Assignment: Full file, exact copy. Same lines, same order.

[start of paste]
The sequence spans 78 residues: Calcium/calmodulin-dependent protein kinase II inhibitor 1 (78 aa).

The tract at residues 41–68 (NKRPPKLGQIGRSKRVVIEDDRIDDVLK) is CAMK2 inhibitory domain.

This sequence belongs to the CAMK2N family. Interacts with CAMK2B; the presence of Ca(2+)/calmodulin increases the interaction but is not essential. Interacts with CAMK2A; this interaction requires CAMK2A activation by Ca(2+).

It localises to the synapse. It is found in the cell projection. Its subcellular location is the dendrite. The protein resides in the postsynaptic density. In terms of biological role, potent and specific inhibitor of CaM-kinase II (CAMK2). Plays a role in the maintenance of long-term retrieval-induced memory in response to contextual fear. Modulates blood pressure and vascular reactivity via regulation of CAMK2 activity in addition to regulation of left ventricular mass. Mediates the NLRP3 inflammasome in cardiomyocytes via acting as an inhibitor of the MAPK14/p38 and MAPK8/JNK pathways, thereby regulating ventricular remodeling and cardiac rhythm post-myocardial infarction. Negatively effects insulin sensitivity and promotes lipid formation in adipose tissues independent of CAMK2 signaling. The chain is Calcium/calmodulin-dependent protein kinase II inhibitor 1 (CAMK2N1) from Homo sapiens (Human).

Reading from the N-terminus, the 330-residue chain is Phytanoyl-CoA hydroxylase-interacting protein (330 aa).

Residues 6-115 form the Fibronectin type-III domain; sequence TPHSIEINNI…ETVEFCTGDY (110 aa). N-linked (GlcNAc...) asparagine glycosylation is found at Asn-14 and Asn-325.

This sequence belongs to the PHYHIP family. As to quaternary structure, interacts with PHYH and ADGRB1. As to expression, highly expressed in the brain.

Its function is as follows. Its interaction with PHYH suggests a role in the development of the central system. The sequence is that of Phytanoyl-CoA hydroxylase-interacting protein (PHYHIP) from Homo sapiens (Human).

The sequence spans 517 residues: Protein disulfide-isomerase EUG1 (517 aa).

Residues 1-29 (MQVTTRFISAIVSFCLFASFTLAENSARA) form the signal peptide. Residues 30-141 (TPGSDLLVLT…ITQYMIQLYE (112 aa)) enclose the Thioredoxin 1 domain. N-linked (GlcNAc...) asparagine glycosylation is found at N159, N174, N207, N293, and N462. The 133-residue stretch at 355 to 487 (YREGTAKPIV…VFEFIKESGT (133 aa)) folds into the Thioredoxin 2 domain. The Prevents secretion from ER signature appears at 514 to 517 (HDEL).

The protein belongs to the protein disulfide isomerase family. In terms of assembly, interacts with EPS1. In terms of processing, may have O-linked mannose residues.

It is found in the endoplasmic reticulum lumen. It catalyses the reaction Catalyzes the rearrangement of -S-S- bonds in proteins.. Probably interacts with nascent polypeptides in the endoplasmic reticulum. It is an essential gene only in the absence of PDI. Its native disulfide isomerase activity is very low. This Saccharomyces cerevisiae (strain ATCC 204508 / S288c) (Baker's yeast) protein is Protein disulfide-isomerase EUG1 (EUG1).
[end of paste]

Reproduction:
The sequence spans 78 residues: Calcium/calmodulin-dependent protein kinase II inhibitor 1 (78 aa).

The tract at residues 41–68 (NKRPPKLGQIGRSKRVVIEDDRIDDVLK) is CAMK2 inhibitory domain.

This sequence belongs to the CAMK2N family. Interacts with CAMK2B; the presence of Ca(2+)/calmodulin increases the interaction but is not essential. Interacts with CAMK2A; this interaction requires CAMK2A activation by Ca(2+).

It localises to the synapse. It is found in the cell projection. Its subcellular location is the dendrite. The protein resides in the postsynaptic density. In terms of biological role, potent and specific inhibitor of CaM-kinase II (CAMK2). Plays a role in the maintenance of long-term retrieval-induced memory in response to contextual fear. Modulates blood pressure and vascular reactivity via regulation of CAMK2 activity in addition to regulation of left ventricular mass. Mediates the NLRP3 inflammasome in cardiomyocytes via acting as an inhibitor of the MAPK14/p38 and MAPK8/JNK pathways, thereby regulating ventricular remodeling and cardiac rhythm post-myocardial infarction. Negatively effects insulin sensitivity and promotes lipid formation in adipose tissues independent of CAMK2 signaling. The chain is Calcium/calmodulin-dependent protein kinase II inhibitor 1 (CAMK2N1) from Homo sapiens (Human).

Reading from the N-terminus, the 330-residue chain is Phytanoyl-CoA hydroxylase-interacting protein (330 aa).

Residues 6-115 form the Fibronectin type-III domain; sequence TPHSIEINNI…ETVEFCTGDY (110 aa). N-linked (GlcNAc...) asparagine glycosylation is found at Asn-14 and Asn-325.

This sequence belongs to the PHYHIP family. As to quaternary structure, interacts with PHYH and ADGRB1. As to expression, highly expressed in the brain.

Its function is as follows. Its interaction with PHYH suggests a role in the development of the central system. The sequence is that of Phytanoyl-CoA hydroxylase-interacting protein (PHYHIP) from Homo sapiens (Human).

The sequence spans 517 residues: Protein disulfide-isomerase EUG1 (517 aa).

Residues 1-29 (MQVTTRFISAIVSFCLFASFTLAENSARA) form the signal peptide. Residues 30-141 (TPGSDLLVLT…ITQYMIQLYE (112 aa)) enclose the Thioredoxin 1 domain. N-linked (GlcNAc...) asparagine glycosylation is found at N159, N174, N207, N293, and N462. The 133-residue stretch at 355 to 487 (YREGTAKPIV…VFEFIKESGT (133 aa)) folds into the Thioredoxin 2 domain. The Prevents secretion from ER signature appears at 514 to 517 (HDEL).

The protein belongs to the protein disulfide isomerase family. In terms of assembly, interacts with EPS1. In terms of processing, may have O-linked mannose residues.

It is found in the endoplasmic reticulum lumen. It catalyses the reaction Catalyzes the rearrangement of -S-S- bonds in proteins.. Probably interacts with nascent polypeptides in the endoplasmic reticulum. It is an essential gene only in the absence of PDI. Its native disulfide isomerase activity is very low. This Saccharomyces cerevisiae (strain ATCC 204508 / S288c) (Baker's yeast) protein is Protein disulfide-isomerase EUG1 (EUG1).